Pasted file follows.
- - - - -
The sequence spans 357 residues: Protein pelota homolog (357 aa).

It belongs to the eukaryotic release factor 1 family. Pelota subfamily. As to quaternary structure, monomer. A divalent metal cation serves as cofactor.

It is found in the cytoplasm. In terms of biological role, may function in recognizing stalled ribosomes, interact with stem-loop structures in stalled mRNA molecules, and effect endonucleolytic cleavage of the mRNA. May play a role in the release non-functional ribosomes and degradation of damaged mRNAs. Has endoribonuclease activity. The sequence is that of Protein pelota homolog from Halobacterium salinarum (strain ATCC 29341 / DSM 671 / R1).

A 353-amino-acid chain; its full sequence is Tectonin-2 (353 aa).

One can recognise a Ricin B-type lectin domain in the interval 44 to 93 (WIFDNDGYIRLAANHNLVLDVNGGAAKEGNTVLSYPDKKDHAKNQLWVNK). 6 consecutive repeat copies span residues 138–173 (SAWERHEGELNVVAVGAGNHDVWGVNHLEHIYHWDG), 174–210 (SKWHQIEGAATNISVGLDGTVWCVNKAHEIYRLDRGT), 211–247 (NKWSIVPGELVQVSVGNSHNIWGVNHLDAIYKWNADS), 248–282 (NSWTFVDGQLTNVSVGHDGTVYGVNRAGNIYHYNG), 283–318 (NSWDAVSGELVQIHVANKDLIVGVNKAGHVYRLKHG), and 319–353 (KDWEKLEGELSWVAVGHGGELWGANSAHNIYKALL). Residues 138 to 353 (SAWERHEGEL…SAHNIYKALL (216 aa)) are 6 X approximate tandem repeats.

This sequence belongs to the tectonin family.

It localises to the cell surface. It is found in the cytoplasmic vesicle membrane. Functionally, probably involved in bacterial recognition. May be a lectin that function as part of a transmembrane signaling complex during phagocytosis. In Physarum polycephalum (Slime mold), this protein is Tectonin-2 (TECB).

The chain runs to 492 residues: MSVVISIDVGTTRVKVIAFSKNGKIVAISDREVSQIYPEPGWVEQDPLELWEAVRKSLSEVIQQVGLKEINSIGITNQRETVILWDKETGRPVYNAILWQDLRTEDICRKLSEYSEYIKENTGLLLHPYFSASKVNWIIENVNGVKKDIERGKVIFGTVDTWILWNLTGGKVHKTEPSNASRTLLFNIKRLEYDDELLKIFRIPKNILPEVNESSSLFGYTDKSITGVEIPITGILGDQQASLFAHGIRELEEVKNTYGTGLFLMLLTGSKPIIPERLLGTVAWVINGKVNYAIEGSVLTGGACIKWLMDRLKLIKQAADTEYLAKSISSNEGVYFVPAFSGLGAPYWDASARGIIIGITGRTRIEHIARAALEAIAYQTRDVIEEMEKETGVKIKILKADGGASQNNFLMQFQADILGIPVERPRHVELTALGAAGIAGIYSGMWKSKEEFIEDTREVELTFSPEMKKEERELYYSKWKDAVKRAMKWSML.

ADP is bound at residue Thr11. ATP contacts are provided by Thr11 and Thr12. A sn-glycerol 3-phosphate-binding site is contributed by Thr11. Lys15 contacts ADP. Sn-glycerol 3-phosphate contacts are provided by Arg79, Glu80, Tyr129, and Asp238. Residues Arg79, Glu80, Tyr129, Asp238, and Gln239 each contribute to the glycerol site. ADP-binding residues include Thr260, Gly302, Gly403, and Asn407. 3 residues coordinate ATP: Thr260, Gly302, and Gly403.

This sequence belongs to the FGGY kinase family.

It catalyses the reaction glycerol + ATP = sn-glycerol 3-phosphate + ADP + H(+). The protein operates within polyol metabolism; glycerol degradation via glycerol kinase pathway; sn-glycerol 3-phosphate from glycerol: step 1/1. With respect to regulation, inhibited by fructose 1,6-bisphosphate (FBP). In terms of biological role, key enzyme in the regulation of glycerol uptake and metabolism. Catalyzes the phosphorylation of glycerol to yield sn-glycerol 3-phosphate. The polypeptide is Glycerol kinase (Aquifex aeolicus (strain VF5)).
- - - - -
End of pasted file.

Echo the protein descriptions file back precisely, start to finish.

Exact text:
The sequence spans 357 residues: Protein pelota homolog (357 aa).

It belongs to the eukaryotic release factor 1 family. Pelota subfamily. As to quaternary structure, monomer. A divalent metal cation serves as cofactor.

It is found in the cytoplasm. In terms of biological role, may function in recognizing stalled ribosomes, interact with stem-loop structures in stalled mRNA molecules, and effect endonucleolytic cleavage of the mRNA. May play a role in the release non-functional ribosomes and degradation of damaged mRNAs. Has endoribonuclease activity. The sequence is that of Protein pelota homolog from Halobacterium salinarum (strain ATCC 29341 / DSM 671 / R1).

A 353-amino-acid chain; its full sequence is Tectonin-2 (353 aa).

One can recognise a Ricin B-type lectin domain in the interval 44 to 93 (WIFDNDGYIRLAANHNLVLDVNGGAAKEGNTVLSYPDKKDHAKNQLWVNK). 6 consecutive repeat copies span residues 138–173 (SAWERHEGELNVVAVGAGNHDVWGVNHLEHIYHWDG), 174–210 (SKWHQIEGAATNISVGLDGTVWCVNKAHEIYRLDRGT), 211–247 (NKWSIVPGELVQVSVGNSHNIWGVNHLDAIYKWNADS), 248–282 (NSWTFVDGQLTNVSVGHDGTVYGVNRAGNIYHYNG), 283–318 (NSWDAVSGELVQIHVANKDLIVGVNKAGHVYRLKHG), and 319–353 (KDWEKLEGELSWVAVGHGGELWGANSAHNIYKALL). Residues 138 to 353 (SAWERHEGEL…SAHNIYKALL (216 aa)) are 6 X approximate tandem repeats.

This sequence belongs to the tectonin family.

It localises to the cell surface. It is found in the cytoplasmic vesicle membrane. Functionally, probably involved in bacterial recognition. May be a lectin that function as part of a transmembrane signaling complex during phagocytosis. In Physarum polycephalum (Slime mold), this protein is Tectonin-2 (TECB).

The chain runs to 492 residues: MSVVISIDVGTTRVKVIAFSKNGKIVAISDREVSQIYPEPGWVEQDPLELWEAVRKSLSEVIQQVGLKEINSIGITNQRETVILWDKETGRPVYNAILWQDLRTEDICRKLSEYSEYIKENTGLLLHPYFSASKVNWIIENVNGVKKDIERGKVIFGTVDTWILWNLTGGKVHKTEPSNASRTLLFNIKRLEYDDELLKIFRIPKNILPEVNESSSLFGYTDKSITGVEIPITGILGDQQASLFAHGIRELEEVKNTYGTGLFLMLLTGSKPIIPERLLGTVAWVINGKVNYAIEGSVLTGGACIKWLMDRLKLIKQAADTEYLAKSISSNEGVYFVPAFSGLGAPYWDASARGIIIGITGRTRIEHIARAALEAIAYQTRDVIEEMEKETGVKIKILKADGGASQNNFLMQFQADILGIPVERPRHVELTALGAAGIAGIYSGMWKSKEEFIEDTREVELTFSPEMKKEERELYYSKWKDAVKRAMKWSML.

ADP is bound at residue Thr11. ATP contacts are provided by Thr11 and Thr12. A sn-glycerol 3-phosphate-binding site is contributed by Thr11. Lys15 contacts ADP. Sn-glycerol 3-phosphate contacts are provided by Arg79, Glu80, Tyr129, and Asp238. Residues Arg79, Glu80, Tyr129, Asp238, and Gln239 each contribute to the glycerol site. ADP-binding residues include Thr260, Gly302, Gly403, and Asn407. 3 residues coordinate ATP: Thr260, Gly302, and Gly403.

This sequence belongs to the FGGY kinase family.

It catalyses the reaction glycerol + ATP = sn-glycerol 3-phosphate + ADP + H(+). The protein operates within polyol metabolism; glycerol degradation via glycerol kinase pathway; sn-glycerol 3-phosphate from glycerol: step 1/1. With respect to regulation, inhibited by fructose 1,6-bisphosphate (FBP). In terms of biological role, key enzyme in the regulation of glycerol uptake and metabolism. Catalyzes the phosphorylation of glycerol to yield sn-glycerol 3-phosphate. The polypeptide is Glycerol kinase (Aquifex aeolicus (strain VF5)).